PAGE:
The PC interface 86 is included in the portable unit. This PC interface facilitates the user to exchange information between the portable unit 30 and a PC 87 at his home.
The modem 85 may also be included if the user wants to use telephone line for network connection.
The handy information display system can operate in two modes: broadcasting mode and full-duplex mode. In broadcasting mode, the LED array broadcasts information to a number of portable units. All portable units receive the same information contents. This is a simplex communication link.
A full-duplex communication link is established when the portable unit incorporates an optical transmitter, the LED array display board incorporates an optical receiver, and communication can go in the opposite direction. Instead of broadcasting, the communication protocol now becomes a bi-directional multiple access protocol, such as time division multiple access (TDMA), code division multiple access (CDMA), etc.
The invention can find a lot of applications in real life. For example, in a bank, a LED array display board is installed to inform people about the current stock market index. But it is impossible to show all individual stocks values due to the limited size of the display board. A portable unit is then used to receive these extra information. The user can selectively retrieve the information they want. It is also possible to use the system to handle transaction. For example, the user can use the portable unit to key in what stocks he wants to buy or sell.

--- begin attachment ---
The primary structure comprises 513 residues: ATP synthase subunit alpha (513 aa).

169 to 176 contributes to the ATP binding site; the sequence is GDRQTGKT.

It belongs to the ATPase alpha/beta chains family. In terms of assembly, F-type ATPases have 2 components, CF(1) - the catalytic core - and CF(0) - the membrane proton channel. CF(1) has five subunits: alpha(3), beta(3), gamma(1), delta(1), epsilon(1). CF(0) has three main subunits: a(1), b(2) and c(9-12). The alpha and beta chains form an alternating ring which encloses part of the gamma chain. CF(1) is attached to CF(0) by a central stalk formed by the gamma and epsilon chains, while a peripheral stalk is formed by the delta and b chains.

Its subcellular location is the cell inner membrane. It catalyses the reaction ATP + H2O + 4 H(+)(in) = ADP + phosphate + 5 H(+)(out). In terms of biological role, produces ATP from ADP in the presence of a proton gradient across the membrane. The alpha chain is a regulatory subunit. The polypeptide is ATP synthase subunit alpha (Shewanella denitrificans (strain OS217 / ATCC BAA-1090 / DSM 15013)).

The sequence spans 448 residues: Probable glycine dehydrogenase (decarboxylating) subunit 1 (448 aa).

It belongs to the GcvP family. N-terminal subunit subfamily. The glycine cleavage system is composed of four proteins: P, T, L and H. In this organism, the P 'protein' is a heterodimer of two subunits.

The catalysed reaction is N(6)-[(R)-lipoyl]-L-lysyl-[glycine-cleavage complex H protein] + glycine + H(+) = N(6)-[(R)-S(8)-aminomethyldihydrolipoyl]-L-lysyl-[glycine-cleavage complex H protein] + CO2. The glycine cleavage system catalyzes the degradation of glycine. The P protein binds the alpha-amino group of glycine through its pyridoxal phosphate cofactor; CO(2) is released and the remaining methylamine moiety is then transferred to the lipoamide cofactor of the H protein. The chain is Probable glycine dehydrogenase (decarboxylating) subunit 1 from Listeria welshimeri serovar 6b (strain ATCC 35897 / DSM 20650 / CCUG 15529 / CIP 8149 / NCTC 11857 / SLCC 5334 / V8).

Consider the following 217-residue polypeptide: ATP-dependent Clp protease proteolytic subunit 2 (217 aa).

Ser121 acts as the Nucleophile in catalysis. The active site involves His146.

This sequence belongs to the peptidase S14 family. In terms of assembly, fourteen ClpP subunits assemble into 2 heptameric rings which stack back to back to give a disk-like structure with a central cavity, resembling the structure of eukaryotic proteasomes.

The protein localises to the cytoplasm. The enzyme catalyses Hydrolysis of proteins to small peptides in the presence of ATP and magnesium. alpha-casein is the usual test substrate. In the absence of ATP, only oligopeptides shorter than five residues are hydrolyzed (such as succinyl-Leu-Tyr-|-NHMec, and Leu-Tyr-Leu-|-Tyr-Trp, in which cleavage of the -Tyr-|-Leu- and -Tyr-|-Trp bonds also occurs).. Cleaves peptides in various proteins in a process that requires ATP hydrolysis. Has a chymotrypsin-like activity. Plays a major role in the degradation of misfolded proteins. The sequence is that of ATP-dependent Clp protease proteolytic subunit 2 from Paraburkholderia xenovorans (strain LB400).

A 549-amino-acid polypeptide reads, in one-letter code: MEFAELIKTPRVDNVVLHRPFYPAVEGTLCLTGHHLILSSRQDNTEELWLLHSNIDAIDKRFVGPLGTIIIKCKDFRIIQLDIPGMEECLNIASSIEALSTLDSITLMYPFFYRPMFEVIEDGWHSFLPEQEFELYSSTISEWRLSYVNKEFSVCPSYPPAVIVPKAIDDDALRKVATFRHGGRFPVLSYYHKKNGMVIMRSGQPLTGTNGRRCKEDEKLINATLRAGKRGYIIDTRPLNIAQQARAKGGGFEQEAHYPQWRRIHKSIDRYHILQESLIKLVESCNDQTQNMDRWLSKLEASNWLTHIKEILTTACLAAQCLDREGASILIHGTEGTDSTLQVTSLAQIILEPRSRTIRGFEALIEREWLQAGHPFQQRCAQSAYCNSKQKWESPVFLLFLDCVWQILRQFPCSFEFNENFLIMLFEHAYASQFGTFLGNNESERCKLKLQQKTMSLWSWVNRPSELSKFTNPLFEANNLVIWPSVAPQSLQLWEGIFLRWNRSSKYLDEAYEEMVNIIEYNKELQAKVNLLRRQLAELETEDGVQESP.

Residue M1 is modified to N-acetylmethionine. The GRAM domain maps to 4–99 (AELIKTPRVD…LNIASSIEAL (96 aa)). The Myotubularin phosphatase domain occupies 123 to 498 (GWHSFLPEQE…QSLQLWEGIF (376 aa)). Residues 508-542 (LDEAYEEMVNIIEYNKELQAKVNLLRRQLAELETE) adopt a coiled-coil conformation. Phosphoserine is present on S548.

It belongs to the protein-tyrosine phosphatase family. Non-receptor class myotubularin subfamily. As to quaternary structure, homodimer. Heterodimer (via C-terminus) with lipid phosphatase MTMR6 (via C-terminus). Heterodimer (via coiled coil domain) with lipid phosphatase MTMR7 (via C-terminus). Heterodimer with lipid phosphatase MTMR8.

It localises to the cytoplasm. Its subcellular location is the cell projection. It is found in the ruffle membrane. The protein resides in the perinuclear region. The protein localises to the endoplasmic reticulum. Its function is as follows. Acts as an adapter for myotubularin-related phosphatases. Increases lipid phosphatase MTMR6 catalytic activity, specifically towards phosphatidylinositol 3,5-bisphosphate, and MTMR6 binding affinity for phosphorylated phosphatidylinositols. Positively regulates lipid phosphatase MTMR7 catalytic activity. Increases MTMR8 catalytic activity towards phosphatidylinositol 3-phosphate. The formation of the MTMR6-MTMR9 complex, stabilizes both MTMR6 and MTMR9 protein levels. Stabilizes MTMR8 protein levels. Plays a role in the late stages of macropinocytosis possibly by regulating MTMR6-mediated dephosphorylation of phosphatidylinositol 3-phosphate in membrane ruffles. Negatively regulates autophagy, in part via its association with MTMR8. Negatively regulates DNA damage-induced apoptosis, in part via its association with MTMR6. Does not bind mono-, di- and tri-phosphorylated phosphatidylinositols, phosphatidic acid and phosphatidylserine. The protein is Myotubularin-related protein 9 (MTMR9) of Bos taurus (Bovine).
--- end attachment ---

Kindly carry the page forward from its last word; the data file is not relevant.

Another example is tourism information kiosk. A LED array display board is installed in certain places like railway station, airport or some main streets. The tourist, with a portable unit, can retrieve travel information, such as what sightseeing places to go, how to get there, etc.
Another example is daily newspaper server on a train. A LED array display board is installed inside the train. News headlines will be shown on the display board. Passengers with the portable units can retrieve the details of the news contents. They can select among the front page, financial news, sports news or cartoons.
After all, the present invention gives a novel kind of mobile computing. The LED array display board serves as a base station transceiver. It gives network connection to portable or handheld computers.
The foregoing description of preferred embodiments of the present invention has been provided for the purposes of illustration and description. It is not intended to be exhaustive or to limit the invention to the precise forms disclosed. Obviously, many modifications and variations will be apparent to practitioners skilled in this art. The embodiments were chosen and described in order to best explain the principles of the invention and its practical application, thereby enabling others skilled in the art to understand the invention for various embodiments and with various modifications as are suited to the particular use contemplated. It is intended that the scope of the invention be defined by the following claims and their equivalents.
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|U.S. Classification||345/82, 345/55, 340/815.4, 340/815.45, 345/83, 345/56|
|International Classification||G06F3/147, G09G3/32|
|Cooperative Classification||G09G3/32, G06F3/147|
|European Classification||G09G3/32, G06F3/147|
|May 10, 1999||AS||Assignment|
Owner name: HONG KONG, UNIVERSITY OF, CHINA
Free format text: ASSIGNMENT OF ASSIGNORS INTEREST;ASSIGNORS:YANG, EDWARD S.;TAM, YAU-YEE;PANG, GRANTHAM KWOK-HUNG;AND OTHERS;REEL/FRAME:009965/0114;SIGNING DATES FROM 19990419 TO 19990506
|Jan 11, 2005||FPAY||Fee payment|
Year of fee payment: 4
|Jan 29, 2009||FPAY||Fee payment|
Year of fee payment: 8
|Jan 9, 2013||FPAY||Fee payment|
Year of fee payment: 12